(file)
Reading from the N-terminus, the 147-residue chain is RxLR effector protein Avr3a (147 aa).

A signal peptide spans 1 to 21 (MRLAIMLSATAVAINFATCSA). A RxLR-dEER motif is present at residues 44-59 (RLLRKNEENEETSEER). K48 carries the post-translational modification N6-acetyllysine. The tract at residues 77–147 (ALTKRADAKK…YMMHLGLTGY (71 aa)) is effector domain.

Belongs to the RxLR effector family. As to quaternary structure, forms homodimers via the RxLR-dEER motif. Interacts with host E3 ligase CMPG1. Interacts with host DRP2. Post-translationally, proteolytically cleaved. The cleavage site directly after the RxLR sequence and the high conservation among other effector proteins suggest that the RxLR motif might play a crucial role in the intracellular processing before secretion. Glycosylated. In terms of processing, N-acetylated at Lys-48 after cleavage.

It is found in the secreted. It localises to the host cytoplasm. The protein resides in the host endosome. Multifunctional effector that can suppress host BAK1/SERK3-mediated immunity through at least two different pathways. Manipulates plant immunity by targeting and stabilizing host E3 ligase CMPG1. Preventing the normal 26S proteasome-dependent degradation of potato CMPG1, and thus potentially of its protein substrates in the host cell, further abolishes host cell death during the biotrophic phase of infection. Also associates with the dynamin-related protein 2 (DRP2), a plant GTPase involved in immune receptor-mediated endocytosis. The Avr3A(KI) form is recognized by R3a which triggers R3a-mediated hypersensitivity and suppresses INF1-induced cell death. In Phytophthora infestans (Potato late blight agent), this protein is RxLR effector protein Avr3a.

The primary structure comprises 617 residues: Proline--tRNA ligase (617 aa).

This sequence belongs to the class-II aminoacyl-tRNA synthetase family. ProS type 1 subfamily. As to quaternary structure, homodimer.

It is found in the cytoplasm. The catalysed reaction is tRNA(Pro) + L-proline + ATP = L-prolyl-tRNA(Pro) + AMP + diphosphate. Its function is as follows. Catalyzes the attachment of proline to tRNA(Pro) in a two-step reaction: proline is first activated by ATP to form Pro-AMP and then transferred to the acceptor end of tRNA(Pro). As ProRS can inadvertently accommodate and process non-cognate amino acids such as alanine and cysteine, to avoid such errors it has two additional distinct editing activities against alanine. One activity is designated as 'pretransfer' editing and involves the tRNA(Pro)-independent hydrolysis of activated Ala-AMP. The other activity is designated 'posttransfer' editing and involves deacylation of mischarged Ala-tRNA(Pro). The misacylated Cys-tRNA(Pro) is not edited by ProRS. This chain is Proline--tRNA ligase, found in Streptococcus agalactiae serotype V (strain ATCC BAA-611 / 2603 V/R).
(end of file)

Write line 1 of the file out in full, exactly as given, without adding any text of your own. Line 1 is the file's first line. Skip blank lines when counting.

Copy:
Reading from the N-terminus, the 147-residue chain is RxLR effector protein Avr3a (147 aa).